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The Fly-Fishers CraftThe Art and History
Whoa. This is a really thought provoking book, taking us back through the years of fly fishing and showing us how the craft has developed, from fly tying to hook making to rod building. Really interesting reading, well researched as you would expect from Darrel Martin.Author: Darrel Martin
Reviewed by Bob Petti
I've enjoyed all of Darrel Martin's fly fishing books, and "The Fly-Fisher's Craft" is no exception. In a world where it is often said that there is nothing new to write about fly fishing, Darrel always seems to find a new angle, a new approach, or some interesting research to offer his readers. His latest book takes us on a trip through history to look at the origins of the basic tools of fly fishing - the fly, the hook, the line, and the rod. Anyone who has an interest or appreciation of fly fishing history will enjoy this book.
The book opens with a look at antique tying. One might think this is a look back at Victorian England, where ghillies were holding salmon irons in one hand while wrapping exotic furs and feathers with the other. Not so. Antique to Darrel Martin is ancient Rome circa 200 A.D. That's two hundred- like eighteen hundred years ago. Based on the writing of Claudius Aelianus (who no doubt looked like Russel Crowe and spoke with an Australian accent), Martin gives us his thoughts on what fly tying was like back then, to the point of offering a three step tying sequence for the Macedonian pattern. Red wool with a light ginger hackle wing? I bet that would work today.
Fast forward 1300 years to The Treatyse of Fysshynge Wyth an Angle, Martin goes forward in time to such luminaries as Charles Cotten, W.C. Stewart, Halford, and Skues. There are several reproductions of the original pages of those books, along with a few photographs of modern flies based on the instruction. Plenty of excerpts are included, and explained (some of the old language is hard to understand - especially to this American's eyes). My question is - where did he get this stuff?!?
In the chapter "Fly Design", Martin walks us through the basic elements of a fly - the tail, wing, body, etc - and discusses different design options and what purpose they serve. Each section is supported with numerous sketches and photographs and, as you would expect, a great deal of historical references. While this book is not a "how to" book, even experienced fly tyers will learn a thing or two while reading this chapter.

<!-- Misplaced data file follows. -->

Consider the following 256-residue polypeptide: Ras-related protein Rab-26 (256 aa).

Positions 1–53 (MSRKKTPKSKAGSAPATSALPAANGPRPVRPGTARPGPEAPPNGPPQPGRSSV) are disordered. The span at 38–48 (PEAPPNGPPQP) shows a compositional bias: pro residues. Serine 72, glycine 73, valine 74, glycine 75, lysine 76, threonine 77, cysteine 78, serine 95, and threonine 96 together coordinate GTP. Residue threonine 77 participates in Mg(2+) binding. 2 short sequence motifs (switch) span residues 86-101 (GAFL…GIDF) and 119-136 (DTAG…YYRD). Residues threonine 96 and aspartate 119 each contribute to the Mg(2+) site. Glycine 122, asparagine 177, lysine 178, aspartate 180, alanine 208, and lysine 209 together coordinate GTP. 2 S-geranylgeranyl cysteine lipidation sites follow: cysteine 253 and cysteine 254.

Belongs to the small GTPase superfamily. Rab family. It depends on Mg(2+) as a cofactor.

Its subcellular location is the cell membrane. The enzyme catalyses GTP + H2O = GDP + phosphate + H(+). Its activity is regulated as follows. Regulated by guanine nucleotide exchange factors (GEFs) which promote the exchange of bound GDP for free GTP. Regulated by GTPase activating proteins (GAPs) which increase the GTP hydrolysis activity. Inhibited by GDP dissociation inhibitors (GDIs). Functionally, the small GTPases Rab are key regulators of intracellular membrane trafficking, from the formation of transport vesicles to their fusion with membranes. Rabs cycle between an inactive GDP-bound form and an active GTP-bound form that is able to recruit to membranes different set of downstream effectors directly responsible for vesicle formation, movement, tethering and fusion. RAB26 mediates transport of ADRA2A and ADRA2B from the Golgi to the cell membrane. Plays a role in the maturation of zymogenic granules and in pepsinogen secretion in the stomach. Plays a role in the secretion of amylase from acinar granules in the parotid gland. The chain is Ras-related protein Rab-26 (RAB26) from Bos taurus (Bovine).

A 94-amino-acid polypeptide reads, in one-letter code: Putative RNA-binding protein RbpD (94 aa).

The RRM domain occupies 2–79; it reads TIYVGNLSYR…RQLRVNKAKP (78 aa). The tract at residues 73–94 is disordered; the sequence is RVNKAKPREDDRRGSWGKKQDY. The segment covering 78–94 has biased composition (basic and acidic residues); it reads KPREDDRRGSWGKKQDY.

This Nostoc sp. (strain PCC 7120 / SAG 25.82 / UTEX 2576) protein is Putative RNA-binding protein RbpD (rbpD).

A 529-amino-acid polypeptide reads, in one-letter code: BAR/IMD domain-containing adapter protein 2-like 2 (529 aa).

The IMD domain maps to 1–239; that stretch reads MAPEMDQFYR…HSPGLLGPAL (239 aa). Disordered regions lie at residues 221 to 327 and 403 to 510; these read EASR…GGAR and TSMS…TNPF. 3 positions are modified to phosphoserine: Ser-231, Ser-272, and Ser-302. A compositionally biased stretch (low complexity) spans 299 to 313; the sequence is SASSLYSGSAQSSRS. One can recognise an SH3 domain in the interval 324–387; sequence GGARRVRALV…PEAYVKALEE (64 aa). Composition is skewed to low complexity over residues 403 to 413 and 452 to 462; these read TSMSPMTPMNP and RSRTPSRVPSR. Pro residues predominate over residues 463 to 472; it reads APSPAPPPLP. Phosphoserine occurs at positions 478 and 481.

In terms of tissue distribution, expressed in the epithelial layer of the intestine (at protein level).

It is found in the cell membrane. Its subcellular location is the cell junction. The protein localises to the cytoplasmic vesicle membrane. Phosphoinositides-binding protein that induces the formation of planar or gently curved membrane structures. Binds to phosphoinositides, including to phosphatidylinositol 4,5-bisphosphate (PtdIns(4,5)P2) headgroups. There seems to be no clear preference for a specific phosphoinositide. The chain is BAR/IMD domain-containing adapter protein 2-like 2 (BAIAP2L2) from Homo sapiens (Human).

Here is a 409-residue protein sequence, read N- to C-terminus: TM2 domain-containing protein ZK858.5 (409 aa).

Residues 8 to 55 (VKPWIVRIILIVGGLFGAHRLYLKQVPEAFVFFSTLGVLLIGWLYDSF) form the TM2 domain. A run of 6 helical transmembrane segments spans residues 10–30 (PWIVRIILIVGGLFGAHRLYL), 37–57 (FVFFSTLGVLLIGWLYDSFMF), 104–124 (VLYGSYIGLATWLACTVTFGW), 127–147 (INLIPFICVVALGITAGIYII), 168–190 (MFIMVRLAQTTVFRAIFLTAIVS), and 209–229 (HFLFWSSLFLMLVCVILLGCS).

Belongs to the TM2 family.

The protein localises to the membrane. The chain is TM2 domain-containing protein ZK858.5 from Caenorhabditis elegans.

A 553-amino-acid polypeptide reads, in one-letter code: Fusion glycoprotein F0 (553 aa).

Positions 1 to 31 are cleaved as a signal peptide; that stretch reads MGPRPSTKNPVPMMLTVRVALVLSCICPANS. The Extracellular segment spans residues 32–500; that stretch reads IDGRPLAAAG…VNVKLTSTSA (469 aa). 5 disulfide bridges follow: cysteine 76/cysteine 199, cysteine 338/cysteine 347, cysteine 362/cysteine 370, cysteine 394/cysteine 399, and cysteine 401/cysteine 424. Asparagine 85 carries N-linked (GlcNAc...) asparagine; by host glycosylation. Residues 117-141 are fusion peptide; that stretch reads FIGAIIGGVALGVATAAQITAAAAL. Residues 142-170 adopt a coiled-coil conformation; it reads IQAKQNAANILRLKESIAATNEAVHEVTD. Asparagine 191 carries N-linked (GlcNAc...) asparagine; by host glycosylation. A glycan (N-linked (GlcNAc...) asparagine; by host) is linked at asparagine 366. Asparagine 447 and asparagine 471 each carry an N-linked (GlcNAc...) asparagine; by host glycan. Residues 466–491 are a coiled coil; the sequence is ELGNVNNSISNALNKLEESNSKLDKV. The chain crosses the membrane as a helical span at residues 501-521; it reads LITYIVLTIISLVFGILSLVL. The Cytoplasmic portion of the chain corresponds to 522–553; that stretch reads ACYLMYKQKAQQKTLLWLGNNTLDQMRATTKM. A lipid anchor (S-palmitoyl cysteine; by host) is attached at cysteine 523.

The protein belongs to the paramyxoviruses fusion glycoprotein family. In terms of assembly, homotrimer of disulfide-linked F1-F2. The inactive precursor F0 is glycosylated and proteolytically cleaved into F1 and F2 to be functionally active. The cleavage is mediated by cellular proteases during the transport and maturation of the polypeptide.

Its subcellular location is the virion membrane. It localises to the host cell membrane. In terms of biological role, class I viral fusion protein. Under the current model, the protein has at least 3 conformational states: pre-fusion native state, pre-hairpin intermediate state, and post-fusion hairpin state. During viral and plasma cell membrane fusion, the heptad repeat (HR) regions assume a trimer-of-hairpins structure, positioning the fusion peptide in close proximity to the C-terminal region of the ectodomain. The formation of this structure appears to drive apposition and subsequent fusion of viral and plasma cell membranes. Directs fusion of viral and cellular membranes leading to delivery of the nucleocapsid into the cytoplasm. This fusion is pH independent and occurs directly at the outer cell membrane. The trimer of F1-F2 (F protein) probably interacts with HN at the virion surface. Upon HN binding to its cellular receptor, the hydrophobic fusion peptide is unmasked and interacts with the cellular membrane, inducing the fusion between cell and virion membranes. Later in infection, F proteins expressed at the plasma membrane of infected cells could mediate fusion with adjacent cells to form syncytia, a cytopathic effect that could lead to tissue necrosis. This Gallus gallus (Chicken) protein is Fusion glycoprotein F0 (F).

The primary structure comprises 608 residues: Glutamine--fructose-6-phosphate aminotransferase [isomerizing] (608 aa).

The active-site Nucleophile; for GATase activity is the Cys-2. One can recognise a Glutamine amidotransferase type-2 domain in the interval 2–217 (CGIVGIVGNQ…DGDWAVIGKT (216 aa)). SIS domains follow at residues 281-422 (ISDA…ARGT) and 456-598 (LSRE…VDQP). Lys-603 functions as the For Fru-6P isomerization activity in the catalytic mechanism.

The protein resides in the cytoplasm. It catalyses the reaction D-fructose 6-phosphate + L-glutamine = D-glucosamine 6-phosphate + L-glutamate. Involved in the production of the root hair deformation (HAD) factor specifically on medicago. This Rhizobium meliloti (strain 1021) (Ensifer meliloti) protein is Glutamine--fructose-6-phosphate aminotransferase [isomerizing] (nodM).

Probably my least favorite chapter in the book was "Personal Designs", where he goes off into his own favorite flies. Sure, these are interesting flies, and you will learn a thing or two while reading about them, but the chapter seems out of place in the book unless you feel Darrel Martin's personal patterns are of particular historic or artistic importance. While I might be convinced that a fly such as The Shucking Poly Humpy is a personal pattern, I'm not sure how a Clyde style Greenwell's Glory fits. Interesting reading - just not quite fitting with the theme of the book, I guess. Some flies - such as his Peacock Bass fly "The Tracer" - really seems out of place.
He jumps from his favorite flies to the origins of the fish hook. Included in this chapter is a detailed set of instructions for making hooks at home with rather simple tools. It certainly is an extraordinary amount of work for what you get in the end, but I have no doubt in my mind that there are anglers out there who are dying to know how to make their own hooks. Some fly fishers are like that. Myself, I'll stick with my $4 per box hooks made by professionals. I enjoy tying leaders, but I'm not going to extrude my own nylon.
In "The Line", Martin walks us through the origin of the fly line, including how to furl a horse hair line with old fashioned tools, and a tapered furled leader with modern tools and materials. Furled leaders are very popular these days, and I know Martin was at the beginning of their rise from the dead when he wrote his book "Micropatterns", so it's not surprising that he includes his thoughts here.
The last chapter of the book is a discussion of the fly rod, and includes a discussion on how to make a "loop Rod" in which the line is fixed to the rod via a loop-to-loop connection. Again - given what I know of rod builders - someone will make one of these rods and fish with it. Heck - I'm half tempted to give it a try myself. The instructions are not all the difficult to follow, and it would be a fun winter project I bet.
"The Fly-Fisher's Craft" is not for everyone. I know some anglers who really don't care a lick about the origins of flies or tackle, and would just roll their eyes at a story about some old Roman dude out catching trout in Macedonia. These same folks will no doubt believe that furled leaders were invented somewhere during the internet revolution, since much of the word-of-mouth about them spread via online instructions on making them. For those of you who are genuinely interested in how this thing of our started, you will enjoy this book. It is thought provoking, very interesting, and in many ways just plain fun. Give it a try.
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